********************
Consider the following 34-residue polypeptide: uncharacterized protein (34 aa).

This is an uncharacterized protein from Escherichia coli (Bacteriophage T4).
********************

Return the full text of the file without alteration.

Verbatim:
Consider the following 34-residue polypeptide: uncharacterized protein (34 aa).

This is an uncharacterized protein from Escherichia coli (Bacteriophage T4).